Vigo County Health Department officials want to raise public awareness over the risks of unlicensed or "home" tattooing. Marci DeBoy, an environmental health specialist with the county, cautions that people receiving home tattoos can be at higher risk of diseases like hepatitis, HIV and MRSA, since it is unlikely that unlicensed tattooers properly sterilize their equipment.
Tattoo artists and shops must receive a license from the health department. "It's illegal to have a tattoo parlor in your home and do it yourself without a license," said department spokesperson Sydney Elliott. The county hears complaints about illegal tattooing primarily from those operating licensed establishments.
"They have people come in with a tattoo that someone has given them from a home or garage or whatever," and need the licensed artist to "fix" the bad tattoo, said DeBoy.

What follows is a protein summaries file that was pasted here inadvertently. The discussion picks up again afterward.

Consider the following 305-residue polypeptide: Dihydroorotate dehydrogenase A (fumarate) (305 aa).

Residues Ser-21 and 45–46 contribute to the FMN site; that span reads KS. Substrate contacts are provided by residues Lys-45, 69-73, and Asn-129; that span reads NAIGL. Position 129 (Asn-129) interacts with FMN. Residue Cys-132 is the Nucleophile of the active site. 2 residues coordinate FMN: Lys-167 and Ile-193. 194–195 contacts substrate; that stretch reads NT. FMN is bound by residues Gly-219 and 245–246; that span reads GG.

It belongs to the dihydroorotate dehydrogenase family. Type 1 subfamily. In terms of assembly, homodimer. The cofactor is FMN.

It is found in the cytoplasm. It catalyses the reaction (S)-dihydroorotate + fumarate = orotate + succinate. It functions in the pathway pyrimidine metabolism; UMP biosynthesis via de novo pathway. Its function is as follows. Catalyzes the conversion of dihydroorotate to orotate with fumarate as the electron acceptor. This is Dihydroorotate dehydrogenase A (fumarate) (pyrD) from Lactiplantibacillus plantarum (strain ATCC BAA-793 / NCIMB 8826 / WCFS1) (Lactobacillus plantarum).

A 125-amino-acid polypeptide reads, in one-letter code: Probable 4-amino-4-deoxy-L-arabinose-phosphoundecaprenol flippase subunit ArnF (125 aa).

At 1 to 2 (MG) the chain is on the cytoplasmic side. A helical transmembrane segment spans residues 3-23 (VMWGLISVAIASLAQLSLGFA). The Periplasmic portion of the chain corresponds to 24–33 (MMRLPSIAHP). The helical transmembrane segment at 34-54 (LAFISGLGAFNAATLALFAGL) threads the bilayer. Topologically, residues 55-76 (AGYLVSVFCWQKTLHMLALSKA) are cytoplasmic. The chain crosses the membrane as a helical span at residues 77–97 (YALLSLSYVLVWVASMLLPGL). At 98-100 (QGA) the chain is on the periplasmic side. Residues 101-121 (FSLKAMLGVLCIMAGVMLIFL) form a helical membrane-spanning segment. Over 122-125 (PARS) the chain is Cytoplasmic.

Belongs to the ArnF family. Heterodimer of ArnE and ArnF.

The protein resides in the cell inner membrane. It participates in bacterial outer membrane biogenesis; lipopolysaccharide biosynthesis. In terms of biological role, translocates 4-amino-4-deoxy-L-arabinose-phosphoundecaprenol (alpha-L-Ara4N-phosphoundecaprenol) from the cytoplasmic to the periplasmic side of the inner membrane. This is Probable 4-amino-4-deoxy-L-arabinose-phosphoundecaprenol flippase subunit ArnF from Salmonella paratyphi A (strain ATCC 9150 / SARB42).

Others getting home tattoos seek treatment for skin infections. "They'll come in and they don't want to rat the person out," said DeBoy. "It's hard to get information out of people."
Health officials say those considering a tattoo should:
- Ensure that both the artist and tattoo shop are licensed.
- Observe how artists prepare to administer a tattoo. Needles should be single-use and packaged, and reusable equipment "will be in sterilized bags like you would see in any dental office or hospital," said DeBoy.
- Ask to see the artist's work portfolio.
"Ask questions," DeBoy said. "If in doubt, don't get the tattoo."